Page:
Diadophis punctatus arnyi

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Diadophis punctatus arnyi
Prairie Ringneck Snake (Diadophis punctatus arnyi).jpg
Prairie ringneck snake
Scientific classification e
Kingdom: Animalia
Phylum: Chordata
Class: Reptilia
Order: Squamata
Suborder: Serpentes
Family: Dipsadidae
Genus: Diadophis
Species: D. punctatus
Subspecies: D. p. arnyi
Trinomial name
Diadophis punctatus arnyi
Kennicott, 1859
Synonyms
  • Diadophis arnyi
    Kennicott, 1859
  • Diadophis regalis arnyi
    Cope, 1900
  • Diadophis punctatus arnyi
    Schmidt & Davis, 1941

Diadophis punctactus arnyi, also known as the prairie ringneck snake, is a subspecies of small, thin snake in the family Dipsadidae.

Etymology[edit]

The subspecific name, arnyi, is in honor of Samuel Arny, who collected the type specimen.[1][2]

Geographic range[edit]

D. p. arnyi is very common within its range and can be found almost anywhere in Midwest North America, i.e., Iowa, Kansas, Missouri and northwestern Arkansas to South Dakota, Oklahoma and Texas.[3]

Description[edit]

D. p. arnyi has a black-grey head, a grey body, and an orange ring around its neck. The ring does not extend toward the underside. The underside is yellow for a third of the body, orange for another third, and red for the last third. The belly also has black flecks along it. This snake has a blunt head, a tiny mouth, and small eyes. Anteriorly the dorsal scales are usually in 17 rows (other eastern subspecies have 15 rows).[4] A mature prairie ringneck grows to about 25–36 cm (9.8–14.2 in) in total length (including tail), record 42 cm (16 12 in).[5]

Diet and behavior[edit]

D. p. arnyi eats insects, frogs, salamanders, other snakes, lizards, and newborn rodents. It uses a weak venom (not harmful to humans) in the saliva in its mouth to immobilize its prey. It also uses constriction.

When approached, the snake's first intent is to flee. It is usually a slow snake, so it can be caught quickly. When picked up, it tries to escape but rarely bites (although it does happen). It may also twist its brightly colored tail and lie on its back to draw attention away from its head.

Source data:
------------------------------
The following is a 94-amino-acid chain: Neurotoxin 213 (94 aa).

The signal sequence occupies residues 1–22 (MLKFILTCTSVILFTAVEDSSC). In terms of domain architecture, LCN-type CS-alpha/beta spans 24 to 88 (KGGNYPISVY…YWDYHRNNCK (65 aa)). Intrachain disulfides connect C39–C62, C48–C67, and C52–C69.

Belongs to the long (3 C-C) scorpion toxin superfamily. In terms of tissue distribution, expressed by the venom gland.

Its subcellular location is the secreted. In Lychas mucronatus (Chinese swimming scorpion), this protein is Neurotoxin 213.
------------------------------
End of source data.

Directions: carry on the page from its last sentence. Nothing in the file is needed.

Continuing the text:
Habitats[edit]

The prairie ringneck snake (as its name suggests) lives in or near prairies and can often be found sunbathing or slithering out in the open. It can also be found under old logs, rocks, pieces of wood and sheets of tin. It likes to live under dead leaves and foliage in the woods, and in grasses in the prairie.

Reproduction[edit]

From June to early August, adult females of D. p. arnyi lay 1 to 7 eggs (average 4). The eggs are on average 27 mm (1.1 in) long by 7 mm (14 in) wide. After being laid, the eggs increase in size until hatching. Hatching occurs after about 60 days. The hatchlings are around 100 mm (3.9 in) in total length, and resemble adults except with a bluish cast dorsally.[6]

Brumation and aestivation[edit]

D. p. arnyi will aestivate in the summer if the temperature is too hot and brumate in the winter when the weather is too cold. This is because the snake is an ectotherm (that is, cold-blooded) and needs to stay warm enough or cool enough to survive. For this reason it can be seen sunbathing when the temperature is cool.

References[edit]

  1. ^ Beltz, Ellin (2006). Scientific and Common Names of the Reptiles and Amphibians of North America – Explained. http://ebeltz.net/herps/biogappx.html#A
  2. ^ Beolens, Bo; Watkins, Michael; Grayson, Michael (2011). The Eponym Dictionary of Reptiles. Baltimore: Johns Hopkins University Press. xiii + 296 pp. ISBN 978-1-4214-0135-5. (Diadophis punctatus arnyi, p. 12).
  3. ^ Schmidt KP, Davis DD (1941). Field Book of Snakes of the United States and Canada. New York: G.P. Putnam's Sons. 365 pp. (Diadophis punctatus arnyi, p. 111).
  4. ^ Smith HM, Brodie ED Jr (1982). Reptiles of North America: A Guide to Field Identification. New York: Golden Press. 240 pp. (Diadophis punctatus arnyi, p. 160).
  5. ^ Conant, Roger (1975). A Field Guide to Reptiles and Amphibians of Eastern and Central North America, Second Edition. Boston: Houghton Mifflin. xviii + 429 pp. + Plates 1-48. (Diadophis punctatus arnyi, pp. 172-173, Figure 37 + Map 133).
  6. ^ Wright AH, Wright AA (1957). Handbook of Snakes of the United States and Canada. Ithaca and London: Comstock. 1,106 pp. (in 2 volumes). (Diadophis punctatus arnyi, pp. 179-182, Figure 57, Map 20).

External links[edit]